20 Jul 2011

Mara denies torture allegations

7:22 pm on 20 July 2011

Former Fiji army commander, Lieutenant Colonel Ratu Tevita Mara, says accusations of torture against him are false and mischievious.

Colonel Mara is in New Zealand to meet with the Fiji community and officials from the Ministry of Foreign Affairs and Trade (MFat) to discuss the level of human rights abuse, which he says is deteriorating every day in Fiji.

The Auckland-based Coalition for Democracy in Fiji wants him investigated by New Zealand police for his alleged role in torture at the Suva military barracks. It has filed a criminal complaint with police here.

Colonel Mara says close to 50 soldiers directly under the country's military ruler, Commodore Frank Bainimarama, have been involved in torture, but neither he nor soldiers under his command ever took part.

However, he says he is prepared if New Zealand police want to question him about torture allegations.

Colonel Mara says he's surprised by the coalition's move given the positive correspondence he's had with its president, Nik Naidu.

He says in internet correspondence before he came to New Zealand, Mr Naidu told him he would like to see all people and organisations with a positive interest in Fiji working together to find acceptable solutions for its future.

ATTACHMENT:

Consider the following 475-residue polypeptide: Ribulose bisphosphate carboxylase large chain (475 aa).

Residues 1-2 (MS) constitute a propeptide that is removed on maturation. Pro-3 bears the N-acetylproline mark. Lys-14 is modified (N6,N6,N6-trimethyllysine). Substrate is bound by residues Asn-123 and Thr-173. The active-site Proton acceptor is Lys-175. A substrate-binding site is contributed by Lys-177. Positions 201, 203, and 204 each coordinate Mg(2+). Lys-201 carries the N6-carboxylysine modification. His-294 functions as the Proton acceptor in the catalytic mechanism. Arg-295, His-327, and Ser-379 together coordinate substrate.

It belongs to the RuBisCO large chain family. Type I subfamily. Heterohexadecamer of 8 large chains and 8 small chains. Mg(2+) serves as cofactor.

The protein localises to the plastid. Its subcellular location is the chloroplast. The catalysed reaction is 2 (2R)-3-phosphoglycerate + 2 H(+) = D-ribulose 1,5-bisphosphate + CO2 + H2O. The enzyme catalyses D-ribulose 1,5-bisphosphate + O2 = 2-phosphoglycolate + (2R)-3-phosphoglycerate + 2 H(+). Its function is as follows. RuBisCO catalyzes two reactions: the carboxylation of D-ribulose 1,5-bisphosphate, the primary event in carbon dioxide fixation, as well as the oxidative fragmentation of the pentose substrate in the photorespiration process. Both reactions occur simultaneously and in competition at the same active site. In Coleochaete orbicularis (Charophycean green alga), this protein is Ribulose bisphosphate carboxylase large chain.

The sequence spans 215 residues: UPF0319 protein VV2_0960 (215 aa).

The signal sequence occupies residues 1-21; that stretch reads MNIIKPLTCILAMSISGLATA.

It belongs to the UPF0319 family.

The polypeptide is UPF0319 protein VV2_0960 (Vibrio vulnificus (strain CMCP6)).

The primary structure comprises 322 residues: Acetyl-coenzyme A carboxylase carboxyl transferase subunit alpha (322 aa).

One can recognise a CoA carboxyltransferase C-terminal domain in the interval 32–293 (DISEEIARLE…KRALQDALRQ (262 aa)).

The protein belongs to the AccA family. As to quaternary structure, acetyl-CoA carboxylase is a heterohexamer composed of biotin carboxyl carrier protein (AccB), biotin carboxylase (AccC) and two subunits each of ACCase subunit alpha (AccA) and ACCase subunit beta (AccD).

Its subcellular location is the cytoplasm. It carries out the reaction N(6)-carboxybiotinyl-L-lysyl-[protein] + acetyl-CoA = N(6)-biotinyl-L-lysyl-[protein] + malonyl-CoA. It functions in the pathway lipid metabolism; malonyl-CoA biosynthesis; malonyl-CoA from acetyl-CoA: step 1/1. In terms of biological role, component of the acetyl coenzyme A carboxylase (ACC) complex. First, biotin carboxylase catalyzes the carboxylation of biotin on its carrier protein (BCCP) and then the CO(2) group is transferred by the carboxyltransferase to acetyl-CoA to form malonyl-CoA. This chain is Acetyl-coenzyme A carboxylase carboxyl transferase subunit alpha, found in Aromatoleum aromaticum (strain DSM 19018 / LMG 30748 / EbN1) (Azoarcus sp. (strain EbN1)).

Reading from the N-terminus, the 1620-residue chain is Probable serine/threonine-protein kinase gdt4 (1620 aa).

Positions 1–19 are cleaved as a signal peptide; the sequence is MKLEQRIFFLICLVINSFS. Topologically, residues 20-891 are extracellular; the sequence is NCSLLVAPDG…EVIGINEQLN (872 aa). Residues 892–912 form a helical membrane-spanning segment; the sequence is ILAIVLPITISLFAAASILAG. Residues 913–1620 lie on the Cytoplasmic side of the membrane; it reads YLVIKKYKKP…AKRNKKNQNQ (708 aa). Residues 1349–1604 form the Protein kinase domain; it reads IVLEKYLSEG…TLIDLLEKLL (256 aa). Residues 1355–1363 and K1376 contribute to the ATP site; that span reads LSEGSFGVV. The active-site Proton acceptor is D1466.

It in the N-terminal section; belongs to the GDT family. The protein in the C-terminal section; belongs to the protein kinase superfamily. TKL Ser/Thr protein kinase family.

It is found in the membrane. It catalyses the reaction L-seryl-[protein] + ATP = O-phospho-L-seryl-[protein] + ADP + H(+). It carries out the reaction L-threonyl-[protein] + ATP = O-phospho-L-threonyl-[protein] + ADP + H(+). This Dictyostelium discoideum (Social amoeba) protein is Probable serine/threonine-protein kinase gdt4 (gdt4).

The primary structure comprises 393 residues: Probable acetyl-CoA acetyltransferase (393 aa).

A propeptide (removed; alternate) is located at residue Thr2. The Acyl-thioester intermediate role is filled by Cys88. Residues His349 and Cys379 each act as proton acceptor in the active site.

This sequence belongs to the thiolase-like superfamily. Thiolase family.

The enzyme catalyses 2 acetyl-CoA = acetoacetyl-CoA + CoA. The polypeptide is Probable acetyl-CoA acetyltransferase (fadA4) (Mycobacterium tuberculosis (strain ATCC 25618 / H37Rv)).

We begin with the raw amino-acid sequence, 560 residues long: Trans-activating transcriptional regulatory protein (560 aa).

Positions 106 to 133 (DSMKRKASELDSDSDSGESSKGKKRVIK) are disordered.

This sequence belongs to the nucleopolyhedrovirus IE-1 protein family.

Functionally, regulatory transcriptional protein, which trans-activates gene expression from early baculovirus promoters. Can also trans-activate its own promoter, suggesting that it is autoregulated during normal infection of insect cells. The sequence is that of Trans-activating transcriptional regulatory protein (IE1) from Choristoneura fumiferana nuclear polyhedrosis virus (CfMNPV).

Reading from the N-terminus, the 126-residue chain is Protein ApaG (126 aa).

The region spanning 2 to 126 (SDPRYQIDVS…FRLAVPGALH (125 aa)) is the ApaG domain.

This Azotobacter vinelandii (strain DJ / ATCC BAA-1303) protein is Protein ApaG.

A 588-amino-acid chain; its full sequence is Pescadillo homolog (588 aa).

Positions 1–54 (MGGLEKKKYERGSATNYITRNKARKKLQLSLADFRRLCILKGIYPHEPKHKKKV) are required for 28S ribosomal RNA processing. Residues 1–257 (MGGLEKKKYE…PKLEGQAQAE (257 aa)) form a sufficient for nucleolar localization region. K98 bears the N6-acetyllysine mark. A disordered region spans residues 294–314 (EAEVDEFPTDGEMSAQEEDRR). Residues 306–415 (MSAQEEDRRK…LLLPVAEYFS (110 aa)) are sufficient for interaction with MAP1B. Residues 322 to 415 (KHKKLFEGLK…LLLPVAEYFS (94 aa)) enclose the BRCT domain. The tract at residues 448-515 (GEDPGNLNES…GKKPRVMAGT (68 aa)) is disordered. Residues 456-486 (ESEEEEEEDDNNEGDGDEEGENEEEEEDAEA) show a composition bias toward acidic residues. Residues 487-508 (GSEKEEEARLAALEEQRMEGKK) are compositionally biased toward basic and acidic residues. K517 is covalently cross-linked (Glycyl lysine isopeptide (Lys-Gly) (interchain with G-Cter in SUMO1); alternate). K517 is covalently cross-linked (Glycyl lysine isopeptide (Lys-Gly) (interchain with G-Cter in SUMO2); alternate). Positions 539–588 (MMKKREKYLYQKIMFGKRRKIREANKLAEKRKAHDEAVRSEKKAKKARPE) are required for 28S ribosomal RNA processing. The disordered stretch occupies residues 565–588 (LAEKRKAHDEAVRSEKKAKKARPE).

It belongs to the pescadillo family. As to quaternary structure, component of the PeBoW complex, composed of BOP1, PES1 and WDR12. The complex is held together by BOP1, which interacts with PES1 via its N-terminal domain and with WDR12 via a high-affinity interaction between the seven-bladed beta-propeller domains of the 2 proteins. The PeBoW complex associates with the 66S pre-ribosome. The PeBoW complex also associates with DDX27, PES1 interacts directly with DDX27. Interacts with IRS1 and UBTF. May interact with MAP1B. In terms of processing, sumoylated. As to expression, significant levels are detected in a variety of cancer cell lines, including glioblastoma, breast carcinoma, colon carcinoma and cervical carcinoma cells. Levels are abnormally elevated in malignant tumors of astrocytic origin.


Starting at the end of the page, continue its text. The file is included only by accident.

Military 'repressed, and split'

At a media briefing in Auckland on Wednesday morning, Colonel Mara said soldiers are as repressed as the civilian population and there is a definite split within the military, with just 50 people who still support the regime.

Colonel Mara, who has been highly critical of the Fiji government since he fled to Tonga earlier this year, says he would go back to Fiji if he could, but believes he would be detained and tortured.

Meet with Mara

People unhappy with Colonel Mara being allowed into New Zealand are being encouraged to meet him at a public gathering in Auckland on Saturday.

The group behind his visit, the Fiji Freedom and Democracy Movement, acknowledges some people are opposed to him being here.

But its president Josaia Rasiga says those against the visit can put their concerns to Colonel Mara directly.

Mr Rasiga, a former Fiji police officer who is now a refugee in New Zealand, says it is important Colonel Mara visit.